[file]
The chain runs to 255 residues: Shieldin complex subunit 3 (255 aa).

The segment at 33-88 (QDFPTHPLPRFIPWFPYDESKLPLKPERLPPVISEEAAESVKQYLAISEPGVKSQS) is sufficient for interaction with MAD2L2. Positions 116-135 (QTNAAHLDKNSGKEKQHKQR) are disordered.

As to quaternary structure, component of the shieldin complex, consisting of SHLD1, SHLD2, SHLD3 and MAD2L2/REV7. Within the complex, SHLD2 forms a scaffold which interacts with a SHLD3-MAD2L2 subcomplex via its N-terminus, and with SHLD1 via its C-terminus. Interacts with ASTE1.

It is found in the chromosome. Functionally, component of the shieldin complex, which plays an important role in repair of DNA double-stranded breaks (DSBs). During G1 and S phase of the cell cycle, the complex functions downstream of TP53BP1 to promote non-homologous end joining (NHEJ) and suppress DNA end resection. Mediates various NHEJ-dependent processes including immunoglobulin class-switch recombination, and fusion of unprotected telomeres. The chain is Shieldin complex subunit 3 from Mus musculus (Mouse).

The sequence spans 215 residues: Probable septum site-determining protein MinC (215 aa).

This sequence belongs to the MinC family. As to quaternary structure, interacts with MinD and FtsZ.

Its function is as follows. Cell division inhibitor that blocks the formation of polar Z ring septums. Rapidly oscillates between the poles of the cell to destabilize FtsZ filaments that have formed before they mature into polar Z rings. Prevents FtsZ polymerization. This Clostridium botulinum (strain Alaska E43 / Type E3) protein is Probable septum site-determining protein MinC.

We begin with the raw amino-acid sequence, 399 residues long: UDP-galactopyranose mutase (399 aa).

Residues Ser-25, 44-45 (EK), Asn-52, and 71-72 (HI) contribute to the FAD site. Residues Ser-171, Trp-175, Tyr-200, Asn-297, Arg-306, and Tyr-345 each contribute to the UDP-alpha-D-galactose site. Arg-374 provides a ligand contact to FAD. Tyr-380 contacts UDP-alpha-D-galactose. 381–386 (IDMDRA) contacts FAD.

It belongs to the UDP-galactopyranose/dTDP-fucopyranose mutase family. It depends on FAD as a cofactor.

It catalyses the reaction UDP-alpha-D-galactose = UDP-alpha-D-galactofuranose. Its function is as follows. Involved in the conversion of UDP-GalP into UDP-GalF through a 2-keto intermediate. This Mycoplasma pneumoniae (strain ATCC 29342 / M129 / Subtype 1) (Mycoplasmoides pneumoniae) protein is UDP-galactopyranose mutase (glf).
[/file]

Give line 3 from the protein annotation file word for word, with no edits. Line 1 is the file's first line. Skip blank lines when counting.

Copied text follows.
As to quaternary structure, component of the shieldin complex, consisting of SHLD1, SHLD2, SHLD3 and MAD2L2/REV7. Within the complex, SHLD2 forms a scaffold which interacts with a SHLD3-MAD2L2 subcomplex via its N-terminus, and with SHLD1 via its C-terminus. Interacts with ASTE1.